Obama gets rock star treatment as he warns against climate change in Vietman

 Obama-gets-rock-star-treatment-as-he-warns-against-climate-change-in-Vietman. HO CHI MINH CITY, Vietnam,  President Obama urged Vietnam’s young leaders to “do something about” climate change, as he concluded his historic three-day trip to the Southeast Asian country Wednesday.

President Barack Obama is greeted upon his arrival in Hanoi, Vietnam, on May 23, 2016. Photo by Pete Souza/White House/Instagram

The U.S. leader was greeted like a rock star as he spoke at his final event of the visit, a town-hall-style meeting, which saw hundreds packed into the venue.

Many at Wednesday’s gathering prefaced their questions by praising him for his leadership qualities and his “inspiring speeches.”

Some young audience members tried to get the president’s attention by waving American flags as he scanned the room for questioners. One young woman wore a traditional Vietnamese conical hat, called a nón lá, with “Thank You Obama” written on it.

Obama was greeted with rapturous applause as he praised Vietnam’s next generation of leaders for being more conscious of the environment than previous ones

“Economic development and the well-being and the health of your people and everyone around the world is going to depend on how we deal with some of these environmental issues,” said Obama.

He noted that Vietnam will be one of the countries most affected by warming temperatures and rising seas.

“That could have a huge impact on Vietnam’s ability to feed its people, on fishermen, on farmers, and it could be a really big problem if we don’t do something about it, so it’s going to be up to you to start,” said Obama.

“One of the great things about your generation is that you’re already much more conscious about the environment than my generation was or previous generations were.”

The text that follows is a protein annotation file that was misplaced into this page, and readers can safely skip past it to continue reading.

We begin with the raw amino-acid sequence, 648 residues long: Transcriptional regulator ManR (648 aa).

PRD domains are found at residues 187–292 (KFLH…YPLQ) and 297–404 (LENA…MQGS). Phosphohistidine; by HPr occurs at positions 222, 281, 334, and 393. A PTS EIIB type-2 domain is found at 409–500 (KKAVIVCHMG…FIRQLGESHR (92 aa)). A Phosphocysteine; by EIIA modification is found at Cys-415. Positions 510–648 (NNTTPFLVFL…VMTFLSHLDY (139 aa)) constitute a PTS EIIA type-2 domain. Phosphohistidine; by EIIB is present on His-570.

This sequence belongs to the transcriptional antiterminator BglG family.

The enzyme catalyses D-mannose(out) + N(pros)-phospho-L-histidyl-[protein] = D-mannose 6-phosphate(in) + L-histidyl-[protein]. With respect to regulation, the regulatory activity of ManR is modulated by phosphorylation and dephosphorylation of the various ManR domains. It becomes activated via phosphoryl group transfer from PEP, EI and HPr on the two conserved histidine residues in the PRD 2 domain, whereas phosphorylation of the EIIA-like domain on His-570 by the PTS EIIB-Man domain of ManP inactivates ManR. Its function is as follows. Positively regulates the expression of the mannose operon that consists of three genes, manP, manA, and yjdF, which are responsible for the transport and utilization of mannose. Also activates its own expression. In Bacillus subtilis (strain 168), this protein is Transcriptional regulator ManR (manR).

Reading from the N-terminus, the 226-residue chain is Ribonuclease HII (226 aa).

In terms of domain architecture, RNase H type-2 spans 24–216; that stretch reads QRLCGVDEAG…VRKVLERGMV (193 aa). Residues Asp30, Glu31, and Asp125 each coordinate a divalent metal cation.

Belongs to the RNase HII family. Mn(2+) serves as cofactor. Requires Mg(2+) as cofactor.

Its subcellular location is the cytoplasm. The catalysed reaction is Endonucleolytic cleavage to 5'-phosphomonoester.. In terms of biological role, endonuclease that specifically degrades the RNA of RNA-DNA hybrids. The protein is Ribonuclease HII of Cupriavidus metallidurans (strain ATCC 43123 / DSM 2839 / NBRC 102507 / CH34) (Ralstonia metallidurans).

Obama admitted that in his younger days he “fooled around a lot” and wasn’t serious about school.

“I was more into basketball and girls. I wasn’t always that serious,” he said. “You’re already way ahead of me. That’s good.”

The question-and-answer session marked the end of the president’s trip to Vietnam, a visit that included the lifting of a decades-old arms embargo on the country and an agreement to allow the Peace Corps to operate in Vietnam for the first time.

Obama also used the trip to criticize Vietnam’s record on human rights. He pressed the communist country to allow greater freedoms for its citizens, arguing that respect for human rights would improve Vietnam’s economy, stability and regional power.

He returned to the subject Wednesday when a young Vietnamese woman asked about the importance of governments promoting the arts and culture.

“Sometimes art is dangerous, and that’s why governments sometimes get nervous about art. But one of the things that I truly believe is that if you try to suppress the arts then I think you’re suppressing the deepest dreams and aspirations of the people,” he said after a young female Vietnamese rapper named Suboi performed.

The president offered to accompany her and briefly started beatboxing, much to the delight of the audience.

“Imagine if at the time that rap was starting off that the government had said ‘no because some of the things you say are offensive or some of the lyrics are rude or you’re cursing too much,'” Obama said.

“That connection that we’ve seen now in hip-hop culture around the world wouldn’t exist. So you’ve got to let people express themselves. That’s part of what a modern 21st-century culture is all about.”

One university student asked Obama where he thought he would be in five years.

“I suspect that I’m going to be doing the kind of work I’ve been doing all my life,” he said. “I’ll be doing organizing work and involved in public policy issues. I just won’t be doing it in a formal way through elected office. I’ll be like a community organizer — except a little more famous than I used to be.”

After the meeting, Obama left for Japan, where he met Japanese Prime MinisterShinzo Abe and will attend the Group of Seven summit.

He will also become the first U.S. president to visit Hiroshima, 71 years after America dropped an atomic bomb on the city, which ended World War II.

By Martin Smith